For Release December 22, 1998

Plan Ahead for a Safe Christmas Holiday

by Chuck Otte, County Extension Agent

It’s Christmas week. Many people will have an extra long holiday weekend making it even more attractive to "go home for the holidays" or at least go somewhere over Christmas. Just in time for all that holiday travel is a real winter cold blast, the likes of which we haven’t seen for three or four years. Which means that regardless of which direction you are traveling, you need to be prepared.

First and foremost make sure that your vehicle is ready for a trip in cold weather. Starting out in a vehicle that is in questionable condition is just asking for a disaster! There are plenty of qualified, reputable mechanics in this area, make good use of them. While you’re traveling, or even when driving locally, don’t go as long before fuel fill ups. If you’re down to half a tank, stop and refuel. That way if something does happen and you get stranded, you’ve got at least a half tank of fuel to keep you warm. Make sure someone knows your travel plans and check in periodically.

Speaking of keeping yourself warm, have plenty of cold weather survival gear in your vehicle for everyone on the trip. Have caps, gloves, coats, warm shoes or boots along. Your car may seem full, but you have to get these necessary items also. Stuff extra blankets into cracks and corners of the trunk and car. A few extra blankets can provide a lot of warmth. Never assume that you’ll make the trip without incident or that the car will keep you warm. If a blizzard comes up in a hurry, and they can, you can be stranded in your car without emergency personnel having a chance to get to you. You may have a cell phone and be able to call for help, but until the snow stops falling and the wind stops blowing they may not be able to get to you. Be prepared!

If you do get stuck stay with your vehicle. This can not be emphasized enough, especially during a blizzard. You can quickly become disoriented and you will probably be in unfamiliar territory. Only run the motor about ten minutes each hour for heat. Open a window a little to let in fresh air to avoid carbon monoxide poisoning and check each time before starting the car to make sure that the exhaust pipe is not blocked. Exercise periodically by vigorously moving arms legs, fingers and toes. This helps keep blood circulating and keeps you warm. If you’re trying to get unstuck be very careful of overexertion. The combination of cold weather strain and labor can cause a heart attack, sweating could lead to a chill and hypothermia.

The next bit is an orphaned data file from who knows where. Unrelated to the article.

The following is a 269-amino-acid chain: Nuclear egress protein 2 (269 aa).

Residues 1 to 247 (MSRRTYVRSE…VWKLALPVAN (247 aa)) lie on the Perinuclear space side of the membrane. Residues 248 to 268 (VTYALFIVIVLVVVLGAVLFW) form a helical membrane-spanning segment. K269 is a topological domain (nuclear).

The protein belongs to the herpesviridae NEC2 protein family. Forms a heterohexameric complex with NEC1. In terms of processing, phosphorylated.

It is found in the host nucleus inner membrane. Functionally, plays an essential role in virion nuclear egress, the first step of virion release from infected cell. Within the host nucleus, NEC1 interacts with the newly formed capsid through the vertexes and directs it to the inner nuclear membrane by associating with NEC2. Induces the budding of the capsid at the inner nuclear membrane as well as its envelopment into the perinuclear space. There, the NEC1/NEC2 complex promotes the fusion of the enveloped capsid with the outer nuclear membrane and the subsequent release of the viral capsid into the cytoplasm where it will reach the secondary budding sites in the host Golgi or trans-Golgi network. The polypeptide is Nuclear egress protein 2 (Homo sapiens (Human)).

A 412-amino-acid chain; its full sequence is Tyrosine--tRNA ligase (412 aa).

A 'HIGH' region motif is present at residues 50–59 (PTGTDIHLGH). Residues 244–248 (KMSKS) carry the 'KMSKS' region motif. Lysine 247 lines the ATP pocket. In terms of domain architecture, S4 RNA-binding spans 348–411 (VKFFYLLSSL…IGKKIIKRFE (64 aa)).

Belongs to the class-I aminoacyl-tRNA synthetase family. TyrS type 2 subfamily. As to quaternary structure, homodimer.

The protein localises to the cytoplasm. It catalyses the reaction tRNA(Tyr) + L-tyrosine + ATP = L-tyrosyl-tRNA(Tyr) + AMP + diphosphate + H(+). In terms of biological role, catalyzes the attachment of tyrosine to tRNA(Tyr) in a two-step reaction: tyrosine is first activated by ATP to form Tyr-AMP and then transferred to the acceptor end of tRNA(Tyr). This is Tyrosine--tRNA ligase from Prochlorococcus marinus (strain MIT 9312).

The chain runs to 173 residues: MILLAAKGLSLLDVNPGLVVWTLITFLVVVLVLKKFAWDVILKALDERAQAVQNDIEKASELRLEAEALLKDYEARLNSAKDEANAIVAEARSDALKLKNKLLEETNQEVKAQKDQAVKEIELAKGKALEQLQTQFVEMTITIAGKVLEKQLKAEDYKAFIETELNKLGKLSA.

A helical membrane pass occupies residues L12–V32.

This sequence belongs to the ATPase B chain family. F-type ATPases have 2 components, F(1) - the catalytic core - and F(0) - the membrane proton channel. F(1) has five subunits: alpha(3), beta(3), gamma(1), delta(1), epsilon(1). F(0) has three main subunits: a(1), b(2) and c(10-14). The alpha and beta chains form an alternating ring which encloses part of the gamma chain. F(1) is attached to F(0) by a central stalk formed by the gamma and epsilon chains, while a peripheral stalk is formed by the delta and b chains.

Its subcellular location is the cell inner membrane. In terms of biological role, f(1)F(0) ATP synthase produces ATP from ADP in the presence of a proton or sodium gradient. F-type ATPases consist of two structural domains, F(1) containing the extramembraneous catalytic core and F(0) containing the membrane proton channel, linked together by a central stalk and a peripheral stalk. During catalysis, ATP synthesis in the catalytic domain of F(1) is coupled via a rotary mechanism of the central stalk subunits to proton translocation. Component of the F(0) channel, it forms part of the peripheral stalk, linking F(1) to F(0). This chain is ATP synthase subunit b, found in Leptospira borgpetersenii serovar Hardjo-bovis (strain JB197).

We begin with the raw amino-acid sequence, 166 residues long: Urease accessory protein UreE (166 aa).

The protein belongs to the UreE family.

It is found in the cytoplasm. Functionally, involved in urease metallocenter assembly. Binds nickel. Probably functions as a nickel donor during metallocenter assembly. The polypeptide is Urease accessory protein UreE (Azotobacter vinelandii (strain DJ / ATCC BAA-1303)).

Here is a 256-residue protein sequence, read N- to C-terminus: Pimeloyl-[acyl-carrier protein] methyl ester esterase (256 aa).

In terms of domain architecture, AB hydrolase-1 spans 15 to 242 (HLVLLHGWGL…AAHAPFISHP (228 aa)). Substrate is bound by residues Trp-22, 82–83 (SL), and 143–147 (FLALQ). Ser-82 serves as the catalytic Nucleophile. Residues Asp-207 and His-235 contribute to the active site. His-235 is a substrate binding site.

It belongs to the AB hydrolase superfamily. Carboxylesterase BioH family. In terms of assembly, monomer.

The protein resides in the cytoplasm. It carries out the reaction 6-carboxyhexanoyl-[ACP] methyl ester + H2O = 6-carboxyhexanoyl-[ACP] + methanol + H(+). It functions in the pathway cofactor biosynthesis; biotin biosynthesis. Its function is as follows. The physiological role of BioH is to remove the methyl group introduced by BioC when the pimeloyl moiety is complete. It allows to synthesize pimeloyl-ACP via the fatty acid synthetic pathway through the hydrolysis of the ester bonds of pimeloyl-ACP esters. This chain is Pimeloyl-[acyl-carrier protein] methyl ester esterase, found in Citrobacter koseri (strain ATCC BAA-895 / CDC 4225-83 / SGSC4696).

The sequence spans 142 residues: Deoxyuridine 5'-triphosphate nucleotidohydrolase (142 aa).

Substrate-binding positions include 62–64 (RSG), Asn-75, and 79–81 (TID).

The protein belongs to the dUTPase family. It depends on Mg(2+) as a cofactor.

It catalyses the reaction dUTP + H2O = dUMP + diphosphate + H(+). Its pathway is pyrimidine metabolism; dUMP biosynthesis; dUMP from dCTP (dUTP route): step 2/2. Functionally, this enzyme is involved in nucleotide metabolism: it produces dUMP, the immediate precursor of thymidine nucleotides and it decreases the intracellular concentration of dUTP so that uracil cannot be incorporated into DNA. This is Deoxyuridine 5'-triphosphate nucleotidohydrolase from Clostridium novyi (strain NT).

Take along some water and emergency food items, once again, just in case. Make sure your emergency kit includes a flashlight with fresh batteries and extra batteries. Food items should be high calorie nonperishable. The extra calories are what you need to help keep you warm. Chocolate and sports snacks (energy bars) are good examples. Fresh fruit is okay as long is it doesn’t freeze. Put some candles in a coffee can then have an extra coffee can or water tight metal container to melt snow in. A single candle in a coffee can will give off a surprising amount of heat and may be all you need to ward off frost bite in toes and fingers.

Clothing should be layered, loose fitting, light weight and warm. Make sure you have a hat or cap that covers your head and ears. Over half of your heat loss can be out the top of your head, even if you do have hair (it may be higher for others of us!) Use a scarf to cover your mouth and to protect your lungs. And while they may be difficult to do any work in, mittens will keep your hands warmer than gloves.

The bottom line is to be prepared and use common sense. If the weather is too bad just don’t go! You may want to be with family and friends for the holidays, but that desire isn’t worth dying for. The holiday season is special to everyone, let’s not mar it with a tragedy!


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